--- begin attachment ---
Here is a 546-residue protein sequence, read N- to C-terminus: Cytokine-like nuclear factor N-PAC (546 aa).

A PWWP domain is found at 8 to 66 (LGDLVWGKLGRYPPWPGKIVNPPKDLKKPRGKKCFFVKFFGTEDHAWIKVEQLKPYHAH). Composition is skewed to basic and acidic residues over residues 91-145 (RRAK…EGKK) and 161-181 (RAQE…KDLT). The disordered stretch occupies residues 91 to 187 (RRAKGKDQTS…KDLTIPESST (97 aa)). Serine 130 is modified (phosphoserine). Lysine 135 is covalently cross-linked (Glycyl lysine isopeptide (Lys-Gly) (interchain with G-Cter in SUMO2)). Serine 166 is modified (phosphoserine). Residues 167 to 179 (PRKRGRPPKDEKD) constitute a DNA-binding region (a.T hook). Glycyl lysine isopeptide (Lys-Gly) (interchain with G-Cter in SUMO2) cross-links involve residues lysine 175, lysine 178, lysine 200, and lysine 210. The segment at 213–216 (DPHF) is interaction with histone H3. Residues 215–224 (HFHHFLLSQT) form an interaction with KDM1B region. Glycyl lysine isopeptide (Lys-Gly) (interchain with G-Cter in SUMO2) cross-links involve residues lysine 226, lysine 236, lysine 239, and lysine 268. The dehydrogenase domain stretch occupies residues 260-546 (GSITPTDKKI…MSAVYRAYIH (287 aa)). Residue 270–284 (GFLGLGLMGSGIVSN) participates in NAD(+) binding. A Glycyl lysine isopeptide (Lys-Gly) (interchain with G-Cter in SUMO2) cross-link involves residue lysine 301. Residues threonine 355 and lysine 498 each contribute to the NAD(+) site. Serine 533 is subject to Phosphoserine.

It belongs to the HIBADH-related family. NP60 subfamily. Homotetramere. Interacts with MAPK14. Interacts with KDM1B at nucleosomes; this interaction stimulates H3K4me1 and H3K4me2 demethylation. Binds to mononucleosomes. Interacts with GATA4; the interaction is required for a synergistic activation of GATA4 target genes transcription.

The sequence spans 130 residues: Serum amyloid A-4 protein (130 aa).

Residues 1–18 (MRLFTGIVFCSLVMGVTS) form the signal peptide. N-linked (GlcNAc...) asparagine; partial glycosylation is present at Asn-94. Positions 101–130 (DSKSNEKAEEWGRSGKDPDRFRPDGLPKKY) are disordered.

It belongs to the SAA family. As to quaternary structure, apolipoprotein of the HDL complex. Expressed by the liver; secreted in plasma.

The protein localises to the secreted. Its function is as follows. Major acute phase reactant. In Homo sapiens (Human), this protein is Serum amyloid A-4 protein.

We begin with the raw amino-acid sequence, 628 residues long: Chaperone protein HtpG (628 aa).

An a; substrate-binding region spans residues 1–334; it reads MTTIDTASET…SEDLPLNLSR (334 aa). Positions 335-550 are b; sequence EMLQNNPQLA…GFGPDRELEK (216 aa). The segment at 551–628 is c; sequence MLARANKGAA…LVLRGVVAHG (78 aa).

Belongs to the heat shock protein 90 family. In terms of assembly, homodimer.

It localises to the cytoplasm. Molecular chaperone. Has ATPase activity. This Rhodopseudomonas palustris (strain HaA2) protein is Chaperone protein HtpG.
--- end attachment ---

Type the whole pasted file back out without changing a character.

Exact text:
Here is a 546-residue protein sequence, read N- to C-terminus: Cytokine-like nuclear factor N-PAC (546 aa).

A PWWP domain is found at 8 to 66 (LGDLVWGKLGRYPPWPGKIVNPPKDLKKPRGKKCFFVKFFGTEDHAWIKVEQLKPYHAH). Composition is skewed to basic and acidic residues over residues 91-145 (RRAK…EGKK) and 161-181 (RAQE…KDLT). The disordered stretch occupies residues 91 to 187 (RRAKGKDQTS…KDLTIPESST (97 aa)). Serine 130 is modified (phosphoserine). Lysine 135 is covalently cross-linked (Glycyl lysine isopeptide (Lys-Gly) (interchain with G-Cter in SUMO2)). Serine 166 is modified (phosphoserine). Residues 167 to 179 (PRKRGRPPKDEKD) constitute a DNA-binding region (a.T hook). Glycyl lysine isopeptide (Lys-Gly) (interchain with G-Cter in SUMO2) cross-links involve residues lysine 175, lysine 178, lysine 200, and lysine 210. The segment at 213–216 (DPHF) is interaction with histone H3. Residues 215–224 (HFHHFLLSQT) form an interaction with KDM1B region. Glycyl lysine isopeptide (Lys-Gly) (interchain with G-Cter in SUMO2) cross-links involve residues lysine 226, lysine 236, lysine 239, and lysine 268. The dehydrogenase domain stretch occupies residues 260-546 (GSITPTDKKI…MSAVYRAYIH (287 aa)). Residue 270–284 (GFLGLGLMGSGIVSN) participates in NAD(+) binding. A Glycyl lysine isopeptide (Lys-Gly) (interchain with G-Cter in SUMO2) cross-link involves residue lysine 301. Residues threonine 355 and lysine 498 each contribute to the NAD(+) site. Serine 533 is subject to Phosphoserine.

It belongs to the HIBADH-related family. NP60 subfamily. Homotetramere. Interacts with MAPK14. Interacts with KDM1B at nucleosomes; this interaction stimulates H3K4me1 and H3K4me2 demethylation. Binds to mononucleosomes. Interacts with GATA4; the interaction is required for a synergistic activation of GATA4 target genes transcription.

The sequence spans 130 residues: Serum amyloid A-4 protein (130 aa).

Residues 1–18 (MRLFTGIVFCSLVMGVTS) form the signal peptide. N-linked (GlcNAc...) asparagine; partial glycosylation is present at Asn-94. Positions 101–130 (DSKSNEKAEEWGRSGKDPDRFRPDGLPKKY) are disordered.

It belongs to the SAA family. As to quaternary structure, apolipoprotein of the HDL complex. Expressed by the liver; secreted in plasma.

The protein localises to the secreted. Its function is as follows. Major acute phase reactant. In Homo sapiens (Human), this protein is Serum amyloid A-4 protein.

We begin with the raw amino-acid sequence, 628 residues long: Chaperone protein HtpG (628 aa).

An a; substrate-binding region spans residues 1–334; it reads MTTIDTASET…SEDLPLNLSR (334 aa). Positions 335-550 are b; sequence EMLQNNPQLA…GFGPDRELEK (216 aa). The segment at 551–628 is c; sequence MLARANKGAA…LVLRGVVAHG (78 aa).

Belongs to the heat shock protein 90 family. In terms of assembly, homodimer.

It localises to the cytoplasm. Molecular chaperone. Has ATPase activity. This Rhodopseudomonas palustris (strain HaA2) protein is Chaperone protein HtpG.